Understanding Trainers’ mental health
By Lissa Oliver
There is no doubt that the welfare of the horse is important and the public perception of how we care for the horse in training and on retirement impacts directly on the level of support we can expect from sponsors, racegoers and governments. The care of the horse, however, is wholly dependent upon those it is entrusted to and they are the ones who have often been neglected.
Racing Welfare was founded in the UK in 2000 and the service was expanded in 2014. In Ireland, the Industry Assistance Programme (IAP) was launched in 2016 and receives great publicity from Irish racing publications. Both support systems are easily accessed and provide a free and confidential 24-hour service, seven days a week, for everyone working, or who has previously worked, within the thoroughbred industry and their immediate family members.
Sadly, this is not the case elsewhere, but not from want of need. Many German trainers feel the wellbeing of industry professionals in German racing is sadly ignored. If the Direktorium has any regard or respect for stable staff, it is escaping without notice.
“At the Baden-Baden meetings, the stable staff are still living in squalor by today’s standards,” one trainer, who prefers not to be named, tells us. “Jockeys with welfare or alcohol problems are pushed aside and never heard of again. There is no Injured Jockeys Fund, no helplines or advice for a future career. For this day and age that is a really shameful state of affairs.
“It’s time these issues were aired. After all, without our dedicated workforce we have no racing. I have personally helped various people from the industry who have fallen on hard times, even in one case an attempted suicide, and have received no support. It has reached a point where I now only run horses in France when at all possible, I have lost all faith in German racing.”
That really is a damning indictment, particularly as one trainer went so far as to say that their support of an industry professional who had hit rock bottom earned them nothing but derision. It is interesting, too, that none of these individuals wanted to be named. Not for their own modesty, but in respect of the confidentiality of those they had helped.
This same sense of a lack of care and concern was reiterated by a French trainer unaware of AFASEC (www.afasec.fr), a service for racing and breeding professionals. AFASEC (Association of Training and Social Action Racing Stables) was commissioned by France Galop and the French Horse Encouragement Society in 1988 for the training and support of employees of racing stables throughout their career path. The association is managed under the double supervision of the Ministry of Agriculture and the Ministry of Economy and Finance.
AFASEC ensures the training of future employees through the French Horse Racing School and offers support to employees throughout their professional life. Five social workers and two social and family economics counsellors are at the disposal of 4,000 French racing professionals. Their mission is to inform, help and support in their professional and personal lives. The social workers can then refer those looking for support to relevant services.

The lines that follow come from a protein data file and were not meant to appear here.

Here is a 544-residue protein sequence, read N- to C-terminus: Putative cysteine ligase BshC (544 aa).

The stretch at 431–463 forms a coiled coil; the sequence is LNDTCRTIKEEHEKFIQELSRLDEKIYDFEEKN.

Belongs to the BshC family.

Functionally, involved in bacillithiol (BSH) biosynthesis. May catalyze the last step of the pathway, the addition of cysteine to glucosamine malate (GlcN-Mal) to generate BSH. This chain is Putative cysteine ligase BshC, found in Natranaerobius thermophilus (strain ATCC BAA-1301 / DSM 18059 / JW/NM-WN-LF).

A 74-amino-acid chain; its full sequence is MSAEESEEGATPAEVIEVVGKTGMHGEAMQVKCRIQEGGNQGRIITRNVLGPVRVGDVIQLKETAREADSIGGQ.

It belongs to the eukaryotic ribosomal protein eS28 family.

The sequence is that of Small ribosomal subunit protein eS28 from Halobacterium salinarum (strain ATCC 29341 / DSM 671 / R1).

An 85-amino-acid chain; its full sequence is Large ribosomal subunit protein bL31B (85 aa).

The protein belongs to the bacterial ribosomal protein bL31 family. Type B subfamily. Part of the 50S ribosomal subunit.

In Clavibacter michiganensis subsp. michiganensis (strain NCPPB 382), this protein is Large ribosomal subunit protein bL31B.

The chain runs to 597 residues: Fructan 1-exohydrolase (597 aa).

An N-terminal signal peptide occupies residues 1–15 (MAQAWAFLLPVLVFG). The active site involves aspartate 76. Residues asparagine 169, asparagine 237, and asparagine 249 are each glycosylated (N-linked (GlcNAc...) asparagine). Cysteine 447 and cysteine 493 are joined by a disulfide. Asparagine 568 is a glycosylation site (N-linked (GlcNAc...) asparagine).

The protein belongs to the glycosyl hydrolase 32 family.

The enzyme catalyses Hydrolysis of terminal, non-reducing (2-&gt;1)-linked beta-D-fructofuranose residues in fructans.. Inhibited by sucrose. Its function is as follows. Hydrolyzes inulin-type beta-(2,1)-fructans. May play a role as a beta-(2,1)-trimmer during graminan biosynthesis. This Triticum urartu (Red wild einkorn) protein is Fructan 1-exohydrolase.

The lack of awareness of this service among some French trainers suggests that more publicity is needed to ensure every racing industry professional has the necessary contact details and can avail of this service when required. The need for trainers to make such services known and displayed in the yard is paramount.
The confidentiality of the support network set up in Britain and Ireland is vital to its success, and Racing Welfare and HRI/CARE prefer not to reveal figures regarding the number of individuals who have availed of the service. However, Racing Welfare supported more than 2,200 people in 2017 with a wide range of challenges, which represents a significant proportion of racing’s workforce.
One trainer who is happy to discuss the help she received from the IAP is Clare Cannon, in County Down, Northern Ireland. She holds a Restricted Licence, with only four horses in her yard, and struggles to make her business pay.
Following the particularly harsh winter and spiralling costs, coupled with the retirement of her best horse, Cannon considered giving up and joining the many Irish trainers to have relinquished their licence this year.
“It doesn’t matter how big or small a trainer is, the problems are the same—just on a different scale,” she points out. “A lot of things had happened to me on top of each other. It reached a point when I thought, ‘why am I even doing this’? The biggest thing is that since going to the IAP I’ve had such a great season. If I’d not got help and I’d given up, I would have been watching someone else having a great year with my horses.”